FILE PHOTO: Ibadan Nigeria: A trader displays cartons of different brands of household insecticides and malaria by the roaside.

The Nigerian Institute of Medical Research (NIMR),  Yaba, on Tuesday called on the Federal Government to provide new technologies through research to combat the challenges of insecticide resistance in Nigeria.

Prof. Babatunde Salako, the Director-General of NIMR, made the call at a scientific presentation in Lagos.

Salako said: “There is a need to move away from a one-size-fits-all approach toward an approach emphasising multiple vector control interventions, yet maintaining effective coverage.

“There are tools with improve efficacy such as Long-Lasting Insecticide Nets with combine insecticide (PBO-Nets), IRS insecticide with proven efficacy and longer residuality and environmental management.

“There is also the need to explore alternative non-chemical base control measure, that is, the use of genetic modified mosquito.

“The more tailored approach will encourage the use of the most effective tools in accordance with specific local conditions.’’

He said that in the line with the World Health Organisation (WHO)’s recommendation on the deployment of Long Lasting Insecticide Nets (LLIN), the Federal Government should support a large scale operational research.

“The WHO recommends immediate and pre-emptive actions to delay resistance, which requires the use of tools with proven optimal efficacy.

“Our researchers have tested and identified tools with improved efficacy and we need government to support large scale operational research on the use of LLINs in insecticide resistance hot spots areas in Nigeria.

“NIMR should be commissioned as a hub for vector surveillance and insecticide resistance mapping in Nigeria.

“NIMR should also be mobilised to explore the use of alternative non-insecticide based mosquito control measures such as the sterile insect techniques,” he said.

Also, Dr Sam Awolola, the NIMR Head of Public Health Department, said that there was need to mitigate the effect of insecticide resistance in malaria control in Nigeria.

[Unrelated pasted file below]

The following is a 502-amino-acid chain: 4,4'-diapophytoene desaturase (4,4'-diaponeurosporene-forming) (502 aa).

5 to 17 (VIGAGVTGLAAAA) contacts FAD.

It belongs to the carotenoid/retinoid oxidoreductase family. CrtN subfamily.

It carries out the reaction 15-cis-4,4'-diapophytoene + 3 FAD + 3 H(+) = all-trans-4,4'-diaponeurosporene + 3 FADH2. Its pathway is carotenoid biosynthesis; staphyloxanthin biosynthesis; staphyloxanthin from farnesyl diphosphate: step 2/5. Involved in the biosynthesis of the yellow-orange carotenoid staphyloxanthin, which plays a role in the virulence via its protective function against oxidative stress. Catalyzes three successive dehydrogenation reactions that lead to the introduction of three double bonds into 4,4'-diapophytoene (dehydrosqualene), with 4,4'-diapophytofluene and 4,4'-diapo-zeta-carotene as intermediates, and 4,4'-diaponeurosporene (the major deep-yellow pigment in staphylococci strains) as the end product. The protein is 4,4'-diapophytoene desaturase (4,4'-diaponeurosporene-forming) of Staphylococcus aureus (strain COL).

“We have been working in most parts of the country, especially in the South-West and North-Central area.

“We find out that there are areas where mosquitoes have developed resistance to insecticide and people are rejecting the use of long lasting insecticide nets.

“Our research shows that this is not because the nets given to them are bad, but because local mosquitoes in some communities have developed resistance to insecticide,” he said.

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Awolola, therefore, urged the government and the National Malaria Elimination Programme to be strategic in terms of deploying some tools that were half-improved efficiency to some of the states.

“Long lasting insecticide nets that have some other synergies that can be incorporated to them have shown much efficacy in areas where we have resistance.

“It is important for us to be strategic in the deployment of our long lasting insecticide nets; we found out that there are other products of combination nets that work in areas where there is resistance,” he said.

Awolola said that one of the major factors that contributed to the insecticide resistance was the misuse of agricultural insecticides globally.

“There are several factors that can be responsible for resistance, it can be the misuse of insecticides in the past.

“So, the country needs to design a plan to deploy new tools in the area where we have resistance,” he said.